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    May
    01
    2016

    Supreme Court Digest

    In this column, Prof. Daniel Blinka and Prof. Thomas Hammer summarize all decisions of the Wisconsin Supreme Court (except those involving lawyer or judicial discipline).

    Daniel D. Blinka & Thomas J. Hammer

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    Criminal Procedure – Criminal Law

    Plea Negotiations – Breach – Aiding and Abetting the Crime of Theft

    State v. Tourville, 2016 WI 17 (filed 15 March 2016)

    HOLDINGS: 1) When a plea agreement is silent regarding concurrent or consecutive sentences, the defendant has not bargained for the state’s promise to refrain from recommending the sentences be served consecutively. 2) There was a sufficient factual basis to support the defendant’s guilty plea to the crime of felony theft as a party to the crime.

    SUMMARY: Defendant Tourville entered pleas of guilty to multiple crimes pursuant to a plea agreement. The agreement committed the prosecutor to capping the state’s sentencing recommendation “at the high end of what the PSI [presentence investigation report] orders.” The agreement was silent with respect to whether the state would recommend that the sentences be served concurrently or consecutively.

    Daniel D. Blinkaedu daniel.blinka marquette Prof. Daniel D. Blinka, U.W. 1978, is a professor of law at Marquette University Law School, Milwaukee.

    Thomas J. Hammeredu thomas.hammer marquette Prof. Thomas J. Hammer, Marquette 1975, is a law professor and Director of Clinical Education at Marquette University Law School, Milwaukee.

    At the sentencing hearing, the prosecutor argued for sentences at the maximum amount recommended by the PSI and further argued that the sentences should be served consecutively. The PSI made no recommendation regarding concurrent versus consecutive sentences. The circuit court imposed consecutive sentences.

    On appeal, the defendant argued that his counsel was ineffective at sentencing by failing to argue that the prosecutor breached the plea agreement by arguing for consecutive sentences; he also contended that there was an insufficient factual basis to support one of the convictions (felony theft as a party to the crime). In an unpublished decision, the court of appeals affirmed. In a unanimous decision authored by Justice Ann Walsh Bradley, the supreme court affirmed.

    The supreme court concluded that the state did not breach the plea agreement when it recommended consecutive sentences. The plea agreement was silent on the matter of concurrent versus consecutive sentences. “[W]hen a plea agreement is silent regarding concurrent or consecutive sentences, the defendant has not bargained for the State’s promise to refrain from recommending the sentences be served consecutively” (¶ 36). Because the state did not breach the plea agreement, defense counsel was not ineffective for failing to object to the state’s sentencing recommendation (see ¶ 37).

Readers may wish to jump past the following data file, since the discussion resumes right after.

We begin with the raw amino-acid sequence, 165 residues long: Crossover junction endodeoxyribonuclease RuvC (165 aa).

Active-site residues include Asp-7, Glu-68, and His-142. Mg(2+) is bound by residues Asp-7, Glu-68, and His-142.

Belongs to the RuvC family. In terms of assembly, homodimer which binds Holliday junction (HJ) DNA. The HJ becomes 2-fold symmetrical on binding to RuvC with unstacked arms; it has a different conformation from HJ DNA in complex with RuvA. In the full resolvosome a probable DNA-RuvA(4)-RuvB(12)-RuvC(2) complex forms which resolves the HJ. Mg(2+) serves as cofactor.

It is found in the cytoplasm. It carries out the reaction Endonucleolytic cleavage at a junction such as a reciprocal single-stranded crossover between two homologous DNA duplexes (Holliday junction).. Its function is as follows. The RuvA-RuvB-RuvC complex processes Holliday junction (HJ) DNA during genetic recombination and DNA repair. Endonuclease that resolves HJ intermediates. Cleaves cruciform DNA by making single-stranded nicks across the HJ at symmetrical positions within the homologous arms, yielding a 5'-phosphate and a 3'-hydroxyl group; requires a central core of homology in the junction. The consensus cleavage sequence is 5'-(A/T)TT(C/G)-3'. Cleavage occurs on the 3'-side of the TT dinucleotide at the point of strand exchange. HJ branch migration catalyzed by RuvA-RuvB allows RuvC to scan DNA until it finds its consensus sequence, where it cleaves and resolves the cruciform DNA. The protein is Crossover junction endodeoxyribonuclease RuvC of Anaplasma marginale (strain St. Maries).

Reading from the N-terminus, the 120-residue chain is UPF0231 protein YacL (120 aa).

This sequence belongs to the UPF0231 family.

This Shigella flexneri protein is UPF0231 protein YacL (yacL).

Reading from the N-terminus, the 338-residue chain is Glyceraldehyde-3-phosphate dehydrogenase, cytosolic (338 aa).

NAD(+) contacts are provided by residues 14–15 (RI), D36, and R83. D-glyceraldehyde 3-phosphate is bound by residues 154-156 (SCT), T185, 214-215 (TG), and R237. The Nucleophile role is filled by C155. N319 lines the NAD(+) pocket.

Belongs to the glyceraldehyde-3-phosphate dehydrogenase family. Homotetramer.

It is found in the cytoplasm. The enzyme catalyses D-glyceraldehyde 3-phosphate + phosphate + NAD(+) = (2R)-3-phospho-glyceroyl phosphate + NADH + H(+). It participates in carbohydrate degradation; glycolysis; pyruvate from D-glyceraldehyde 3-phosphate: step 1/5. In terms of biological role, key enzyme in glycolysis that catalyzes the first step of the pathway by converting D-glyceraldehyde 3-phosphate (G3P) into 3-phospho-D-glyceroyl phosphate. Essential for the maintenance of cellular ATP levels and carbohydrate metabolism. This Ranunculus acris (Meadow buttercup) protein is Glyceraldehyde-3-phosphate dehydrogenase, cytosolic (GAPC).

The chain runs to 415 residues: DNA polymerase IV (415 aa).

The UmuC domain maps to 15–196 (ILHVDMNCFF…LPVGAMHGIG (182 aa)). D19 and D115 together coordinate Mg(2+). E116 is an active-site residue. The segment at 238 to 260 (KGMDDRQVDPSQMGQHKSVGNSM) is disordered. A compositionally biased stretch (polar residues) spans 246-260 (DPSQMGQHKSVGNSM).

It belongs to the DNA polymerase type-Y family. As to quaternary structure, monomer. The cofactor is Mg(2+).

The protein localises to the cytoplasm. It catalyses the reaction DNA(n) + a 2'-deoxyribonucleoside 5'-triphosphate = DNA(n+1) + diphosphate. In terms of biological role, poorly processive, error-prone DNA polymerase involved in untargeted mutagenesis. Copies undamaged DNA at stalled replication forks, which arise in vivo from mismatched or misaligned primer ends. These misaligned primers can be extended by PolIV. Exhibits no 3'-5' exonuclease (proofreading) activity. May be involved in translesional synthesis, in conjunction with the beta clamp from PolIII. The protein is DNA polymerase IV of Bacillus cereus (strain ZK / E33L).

The supreme court further concluded that there was a sufficient factual basis to support the defendant’s conviction for felony theft as a party to the crime. The theft originated with the taking of a safe containing firearms and other tools. The defendant did not participate in the original taking.

    However, the men who did participate then called Tourville and advised him that they had a safe and needed both a place to take it and help to break it open. They picked Tourville up at his residence and then went to Tourville’s campsite at a resort. After they all participated in opening the safe, Tourville advised the other men where to dispose of it. Ultimately, they disposed of the safe in a swamp. The men drove Tourville home, dropped him off, and later paid him in cash for his assistance.

    Said the court, “[t]hese facts provide a sufficient basis for Tourville’s guilty plea to the charge of party to the crime of felony theft” (¶ 51). “He willingly aided others who engaged in felony theft by taking them to his campsite, helping them open the safe, and disposing of the property” (¶ 53). “‘With regard to the crime of larceny in particular, it is generally held that one may be guilty of larceny as a principal where the crime was incomplete until he contributed his aid in the transportation or taking possession of and removal of stolen property’” (¶ 50) (quoting State v. Grady, 93 Wis. 2d 1, 6, 286 N.W.2d 607 (Ct. App. 1979)).

    Family Law

    Grandparent Visitation – Wis. Stat. Section 767.43(1) – Proof of “Parent-Child Relationship” Not Required

    S.A.M v. Meister, 2016 WI 22 (filed 7 April 2016)

    HOLDING: Wisconsin Statutes section 767.43(1) does not require a grandparent, greatgrandparent, or stepparent who files a motion for visitation rights under this subsection to prove that he or she has maintained a relationship similar to a parent-child relationship with the child.

    SUMMARY: This is a statutory construction case that arose from the petition of a grandparent for visitation rights to her grandchildren. Under the provisions of Wis. Stat. section 767.43(1), a “grandparent, greatgrandparent, stepparent or person who has maintained a relationship similar to a parent-child relationship with the child” may file a motion for visitation rights. The issue before the court was whether the “parent-child relationship” requirement applies only to the “person” category listed in the statute or whether it applies to a “grandparent, greatgrandparent, [and] stepparent” as well.